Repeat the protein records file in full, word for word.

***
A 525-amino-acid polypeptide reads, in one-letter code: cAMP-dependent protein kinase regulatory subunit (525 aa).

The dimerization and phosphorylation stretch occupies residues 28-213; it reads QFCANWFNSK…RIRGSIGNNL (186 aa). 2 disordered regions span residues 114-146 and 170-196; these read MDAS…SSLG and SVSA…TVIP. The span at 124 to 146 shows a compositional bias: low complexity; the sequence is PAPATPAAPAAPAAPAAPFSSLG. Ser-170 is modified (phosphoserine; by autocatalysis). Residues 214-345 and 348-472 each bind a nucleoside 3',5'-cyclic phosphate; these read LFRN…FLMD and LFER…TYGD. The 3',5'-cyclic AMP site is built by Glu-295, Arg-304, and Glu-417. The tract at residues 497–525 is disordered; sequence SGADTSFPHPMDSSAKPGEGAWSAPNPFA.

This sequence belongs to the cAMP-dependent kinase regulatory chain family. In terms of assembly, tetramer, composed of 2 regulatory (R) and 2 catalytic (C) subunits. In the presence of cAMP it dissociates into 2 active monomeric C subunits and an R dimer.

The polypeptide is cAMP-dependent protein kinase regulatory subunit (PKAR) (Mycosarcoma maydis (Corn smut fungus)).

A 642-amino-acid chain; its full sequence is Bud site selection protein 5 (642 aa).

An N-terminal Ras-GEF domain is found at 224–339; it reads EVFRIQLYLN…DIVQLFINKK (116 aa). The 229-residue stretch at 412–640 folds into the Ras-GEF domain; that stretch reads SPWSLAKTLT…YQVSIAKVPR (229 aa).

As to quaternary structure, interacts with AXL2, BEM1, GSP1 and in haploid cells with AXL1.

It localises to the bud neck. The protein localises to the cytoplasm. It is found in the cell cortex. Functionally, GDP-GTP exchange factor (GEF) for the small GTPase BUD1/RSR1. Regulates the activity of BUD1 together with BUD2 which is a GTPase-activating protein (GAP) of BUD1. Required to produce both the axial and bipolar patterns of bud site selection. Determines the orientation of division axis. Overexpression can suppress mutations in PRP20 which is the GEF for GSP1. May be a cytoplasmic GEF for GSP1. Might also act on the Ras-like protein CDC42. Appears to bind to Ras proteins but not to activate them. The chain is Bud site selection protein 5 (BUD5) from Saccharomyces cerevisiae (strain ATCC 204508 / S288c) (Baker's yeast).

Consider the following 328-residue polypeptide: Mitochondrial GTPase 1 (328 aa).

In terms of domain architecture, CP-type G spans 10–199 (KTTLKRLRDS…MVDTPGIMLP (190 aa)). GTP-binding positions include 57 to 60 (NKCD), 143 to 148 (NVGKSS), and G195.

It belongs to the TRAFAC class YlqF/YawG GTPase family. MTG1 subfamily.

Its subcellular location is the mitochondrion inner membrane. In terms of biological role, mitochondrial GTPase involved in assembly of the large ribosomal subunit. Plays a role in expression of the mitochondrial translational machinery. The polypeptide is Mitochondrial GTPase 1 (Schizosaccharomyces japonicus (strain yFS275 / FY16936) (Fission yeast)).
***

A 525-amino-acid polypeptide reads, in one-letter code: cAMP-dependent protein kinase regulatory subunit (525 aa).

The dimerization and phosphorylation stretch occupies residues 28-213; it reads QFCANWFNSK…RIRGSIGNNL (186 aa). 2 disordered regions span residues 114-146 and 170-196; these read MDAS…SSLG and SVSA…TVIP. The span at 124 to 146 shows a compositional bias: low complexity; the sequence is PAPATPAAPAAPAAPAAPFSSLG. Ser-170 is modified (phosphoserine; by autocatalysis). Residues 214-345 and 348-472 each bind a nucleoside 3',5'-cyclic phosphate; these read LFRN…FLMD and LFER…TYGD. The 3',5'-cyclic AMP site is built by Glu-295, Arg-304, and Glu-417. The tract at residues 497–525 is disordered; sequence SGADTSFPHPMDSSAKPGEGAWSAPNPFA.

This sequence belongs to the cAMP-dependent kinase regulatory chain family. In terms of assembly, tetramer, composed of 2 regulatory (R) and 2 catalytic (C) subunits. In the presence of cAMP it dissociates into 2 active monomeric C subunits and an R dimer.

The polypeptide is cAMP-dependent protein kinase regulatory subunit (PKAR) (Mycosarcoma maydis (Corn smut fungus)).

A 642-amino-acid chain; its full sequence is Bud site selection protein 5 (642 aa).

An N-terminal Ras-GEF domain is found at 224–339; it reads EVFRIQLYLN…DIVQLFINKK (116 aa). The 229-residue stretch at 412–640 folds into the Ras-GEF domain; that stretch reads SPWSLAKTLT…YQVSIAKVPR (229 aa).

As to quaternary structure, interacts with AXL2, BEM1, GSP1 and in haploid cells with AXL1.

It localises to the bud neck. The protein localises to the cytoplasm. It is found in the cell cortex. Functionally, GDP-GTP exchange factor (GEF) for the small GTPase BUD1/RSR1. Regulates the activity of BUD1 together with BUD2 which is a GTPase-activating protein (GAP) of BUD1. Required to produce both the axial and bipolar patterns of bud site selection. Determines the orientation of division axis. Overexpression can suppress mutations in PRP20 which is the GEF for GSP1. May be a cytoplasmic GEF for GSP1. Might also act on the Ras-like protein CDC42. Appears to bind to Ras proteins but not to activate them. The chain is Bud site selection protein 5 (BUD5) from Saccharomyces cerevisiae (strain ATCC 204508 / S288c) (Baker's yeast).

Consider the following 328-residue polypeptide: Mitochondrial GTPase 1 (328 aa).

In terms of domain architecture, CP-type G spans 10–199 (KTTLKRLRDS…MVDTPGIMLP (190 aa)). GTP-binding positions include 57 to 60 (NKCD), 143 to 148 (NVGKSS), and G195.

It belongs to the TRAFAC class YlqF/YawG GTPase family. MTG1 subfamily.

Its subcellular location is the mitochondrion inner membrane. In terms of biological role, mitochondrial GTPase involved in assembly of the large ribosomal subunit. Plays a role in expression of the mitochondrial translational machinery. The polypeptide is Mitochondrial GTPase 1 (Schizosaccharomyces japonicus (strain yFS275 / FY16936) (Fission yeast)).